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Film & DVD

Central Florida Jewish Film Festival

Jewish culture returns to the Enzian for the 14th annual festival

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'Foreign Letters'

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'Portrait of Wally'

The most popular of Enzian's two-day special events, the Central Florida Jewish Film Festival, celebrates its 14th – and post-Bar Mitzvah year, if you will – with the film and food its patrons have come to expect. With two documentaries and two dramas, the balance seems about right this time, and while not every film is a winner, all four are good fits.

"The two narratives [Foreign Letters and Mabul] kind of open and close the festival, and they're both very different coming-of-age films," says Matthew Curtis, Enzian's programming director. "One's the immigration experience, and one is a really dysfunctional family and growing pains."

Curtis says he and the Jewish Community Center of Greater Orlando, which co-presents the festival, also try to strike a balance among languages, countries of origin and even cultures.

"We've never done the whole thing all Israeli films or anything," he explains. "We look at about 60 to 70 features, docs and shorts to come up with the four films. We will never do, you know, four films from France, or four American films or four Israeli films, [and] all of the films might be of particular interest to the Jewish community here, but we try to show films that also appeal to everyone [and] have universal themes of heroism, family, love."

The festival runs December 2-3 (instead of opening on the customary Saturday, this festival honors the Sabbath by getting underway on Sunday) and offers three payment options. If you have time for just one movie, consider Mabul on Monday at 7 p.m., which will, like the other three films, cost you $10. If you're planning to see all four, the Series Pass ($35) will save you a few bucks and get you second-priority seating. But to experience the festival in style, go for the Mensch Pass for $60 and enjoy first-priority seating.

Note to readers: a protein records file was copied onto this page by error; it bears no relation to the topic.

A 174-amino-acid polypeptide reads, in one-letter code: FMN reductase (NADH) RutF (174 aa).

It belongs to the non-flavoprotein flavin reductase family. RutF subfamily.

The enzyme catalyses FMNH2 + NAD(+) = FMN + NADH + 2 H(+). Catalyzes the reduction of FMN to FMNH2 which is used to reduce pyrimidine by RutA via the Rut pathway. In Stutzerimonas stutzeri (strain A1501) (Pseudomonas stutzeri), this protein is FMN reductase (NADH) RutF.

Regardless of your choice, religion or ethnicity, the festival offers value to just about every moviegoer, despite the fact that the filmmakers will not be in attendance this year. So check out the accompanying reviews for more details, and don't forget to stop by Eden Bar for some tasty potato latkes or a Hebrew National hot dog.

Foreign Letters - ★★

This is the Florida premiere of an American film about a 12-year-old girl adjusting to a new school and a new life outside her native Israel. The Hebrew-English-Vietnamese production, tells the tale of Ellie, played lovingly by Noa Rotstein, and her struggles to fit in with her peers, learn a new language and find a new best friend.

At first, Ellie's emotional world revolves around her family, who left Israel so Ellie's father could avoid fighting in the 1982 Lebanon War. Ellie soon finds a kindred spirit in a Vietnamese classmate who feels equally alone, and they both end up learning lessons of loyalty and trust. Written and directed by Ela Thier, who not only bases the story on her own experiences as a little girl, Letters is touching and occasionally funny, but drifts too often toward a contrived predictability. Perhaps Thier was just a bit too close to the project to pull it off, as its sweetness can't overcome the poor pacing and emotional punch that fails to land.

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